Apparently the formal transfer to Walter of their undivided interest in the pigs, cows, feed, etc., listed in the trust agreement and kept on the farm, was overlooked on November 7. This transfer was made November 25, by a bill of sale to Walter executed by plaintiffs and Clara.

After the trust agreement was made Walter continued to operate the farm. He had been making partnership federal income tax returns with his father as partner. Until 1946 he continued to make partnership returns, listing his mother as his partner. He testified this was done on the advice of the person who prepared his income tax returns. Until some time in 1940 he continued a bank account entitled, "A. Roenfanz estate." He testified: "I did divide it until the account was closed in 1940 and put half in my account and half in the estate account on the farm operations."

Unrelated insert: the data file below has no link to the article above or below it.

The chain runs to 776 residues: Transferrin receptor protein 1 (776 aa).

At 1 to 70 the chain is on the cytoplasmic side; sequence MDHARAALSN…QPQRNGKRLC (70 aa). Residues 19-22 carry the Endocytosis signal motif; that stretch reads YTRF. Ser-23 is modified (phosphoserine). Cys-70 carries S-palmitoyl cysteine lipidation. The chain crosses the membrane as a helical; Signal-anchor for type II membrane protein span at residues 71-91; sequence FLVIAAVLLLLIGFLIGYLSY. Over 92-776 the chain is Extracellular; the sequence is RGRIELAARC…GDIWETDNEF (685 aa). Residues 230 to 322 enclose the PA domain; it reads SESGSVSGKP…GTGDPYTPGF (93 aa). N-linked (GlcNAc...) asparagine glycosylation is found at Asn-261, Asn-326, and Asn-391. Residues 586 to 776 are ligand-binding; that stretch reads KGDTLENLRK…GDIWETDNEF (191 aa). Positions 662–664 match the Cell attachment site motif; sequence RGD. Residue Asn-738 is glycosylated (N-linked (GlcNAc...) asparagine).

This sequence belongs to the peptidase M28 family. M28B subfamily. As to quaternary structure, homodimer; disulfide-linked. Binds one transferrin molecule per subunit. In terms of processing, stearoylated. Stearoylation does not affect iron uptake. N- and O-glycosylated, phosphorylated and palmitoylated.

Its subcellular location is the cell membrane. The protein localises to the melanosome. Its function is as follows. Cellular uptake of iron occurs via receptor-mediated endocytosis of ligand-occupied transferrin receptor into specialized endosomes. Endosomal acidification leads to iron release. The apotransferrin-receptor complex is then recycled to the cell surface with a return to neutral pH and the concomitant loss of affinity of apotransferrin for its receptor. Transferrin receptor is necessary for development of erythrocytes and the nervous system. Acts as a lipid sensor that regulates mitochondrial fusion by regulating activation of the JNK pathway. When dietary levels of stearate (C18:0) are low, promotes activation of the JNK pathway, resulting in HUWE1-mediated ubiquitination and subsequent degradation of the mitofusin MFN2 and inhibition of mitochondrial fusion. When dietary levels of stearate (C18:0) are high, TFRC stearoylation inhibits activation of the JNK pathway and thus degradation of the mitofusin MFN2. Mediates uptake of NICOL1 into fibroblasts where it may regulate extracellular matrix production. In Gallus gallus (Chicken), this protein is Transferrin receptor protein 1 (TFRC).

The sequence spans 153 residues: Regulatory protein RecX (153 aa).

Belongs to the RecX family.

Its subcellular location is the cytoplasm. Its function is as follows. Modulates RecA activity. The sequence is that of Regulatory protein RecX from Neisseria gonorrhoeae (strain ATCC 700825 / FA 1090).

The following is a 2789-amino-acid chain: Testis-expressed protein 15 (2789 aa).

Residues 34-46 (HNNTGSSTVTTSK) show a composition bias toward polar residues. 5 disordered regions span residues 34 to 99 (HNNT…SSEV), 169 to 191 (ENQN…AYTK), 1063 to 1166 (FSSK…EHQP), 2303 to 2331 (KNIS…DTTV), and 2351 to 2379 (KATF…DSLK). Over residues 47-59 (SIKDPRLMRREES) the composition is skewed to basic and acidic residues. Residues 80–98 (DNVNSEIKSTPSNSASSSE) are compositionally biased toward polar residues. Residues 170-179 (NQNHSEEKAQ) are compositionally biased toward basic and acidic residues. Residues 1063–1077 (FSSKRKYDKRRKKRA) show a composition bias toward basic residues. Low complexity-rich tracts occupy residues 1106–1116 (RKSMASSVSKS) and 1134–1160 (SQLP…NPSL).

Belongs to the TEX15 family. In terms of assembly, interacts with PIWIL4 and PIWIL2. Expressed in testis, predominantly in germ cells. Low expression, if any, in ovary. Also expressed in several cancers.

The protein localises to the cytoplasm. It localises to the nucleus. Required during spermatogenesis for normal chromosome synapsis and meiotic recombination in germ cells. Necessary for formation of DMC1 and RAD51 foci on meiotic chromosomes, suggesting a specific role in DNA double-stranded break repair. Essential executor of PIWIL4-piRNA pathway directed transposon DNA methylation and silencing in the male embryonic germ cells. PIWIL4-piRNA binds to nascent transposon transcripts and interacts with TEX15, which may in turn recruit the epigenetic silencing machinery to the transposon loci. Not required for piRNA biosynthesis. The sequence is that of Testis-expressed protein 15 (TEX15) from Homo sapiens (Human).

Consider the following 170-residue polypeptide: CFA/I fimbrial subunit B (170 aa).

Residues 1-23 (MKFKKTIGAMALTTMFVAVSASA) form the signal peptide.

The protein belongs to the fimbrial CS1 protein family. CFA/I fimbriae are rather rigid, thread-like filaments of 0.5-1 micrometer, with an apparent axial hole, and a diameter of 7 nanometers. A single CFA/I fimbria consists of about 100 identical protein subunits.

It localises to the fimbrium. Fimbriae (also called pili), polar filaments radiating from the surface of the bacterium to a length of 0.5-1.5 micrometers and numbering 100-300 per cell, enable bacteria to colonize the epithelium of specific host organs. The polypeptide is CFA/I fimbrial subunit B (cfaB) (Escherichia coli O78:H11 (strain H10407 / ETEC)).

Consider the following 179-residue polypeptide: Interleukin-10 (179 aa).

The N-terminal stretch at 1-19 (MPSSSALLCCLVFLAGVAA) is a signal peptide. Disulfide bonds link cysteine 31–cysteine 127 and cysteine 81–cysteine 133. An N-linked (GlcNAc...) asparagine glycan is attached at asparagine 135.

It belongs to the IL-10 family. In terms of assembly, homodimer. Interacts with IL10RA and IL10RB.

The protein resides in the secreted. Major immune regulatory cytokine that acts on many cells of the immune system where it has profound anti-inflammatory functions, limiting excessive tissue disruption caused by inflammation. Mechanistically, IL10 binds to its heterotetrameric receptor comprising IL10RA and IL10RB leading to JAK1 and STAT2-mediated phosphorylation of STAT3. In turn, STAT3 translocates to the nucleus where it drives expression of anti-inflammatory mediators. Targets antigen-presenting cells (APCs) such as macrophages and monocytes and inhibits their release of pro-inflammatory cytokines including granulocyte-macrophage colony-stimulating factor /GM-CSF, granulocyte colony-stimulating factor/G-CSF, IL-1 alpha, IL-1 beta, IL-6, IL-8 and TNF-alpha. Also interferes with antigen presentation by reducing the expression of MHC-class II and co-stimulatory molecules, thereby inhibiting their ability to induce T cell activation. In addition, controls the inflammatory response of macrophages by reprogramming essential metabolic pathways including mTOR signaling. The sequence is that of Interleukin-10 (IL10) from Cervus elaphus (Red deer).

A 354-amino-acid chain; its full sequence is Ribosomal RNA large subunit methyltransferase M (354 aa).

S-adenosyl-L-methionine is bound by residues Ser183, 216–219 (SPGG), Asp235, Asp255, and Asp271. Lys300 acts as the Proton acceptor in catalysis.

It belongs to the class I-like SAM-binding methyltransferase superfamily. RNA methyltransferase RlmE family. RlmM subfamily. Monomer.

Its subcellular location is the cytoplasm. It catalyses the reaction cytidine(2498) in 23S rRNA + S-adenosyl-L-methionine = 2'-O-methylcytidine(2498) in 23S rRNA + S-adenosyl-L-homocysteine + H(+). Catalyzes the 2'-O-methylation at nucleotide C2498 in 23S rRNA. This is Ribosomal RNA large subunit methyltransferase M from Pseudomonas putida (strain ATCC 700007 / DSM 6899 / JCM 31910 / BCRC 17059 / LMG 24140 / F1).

His two sons, defendants Earl and Harry Roenfanz, helped him operate the farm. He testified they have been his partners in such operation since 1945. He made none of the yearly accountings required by the trust agreement. In 1947 plaintiffs asked for an accounting and settlement. Conversations followed for some years but no agreement was reached and this suit was instituted in October, 1952.

The defendants are Walter, his wife, two sons, their wives and Clara Roenfanz, the mother. Clara's answer stated she had relinquished her interest in the farm to Walter and disclaimed any interest adverse to him. She has not appealed.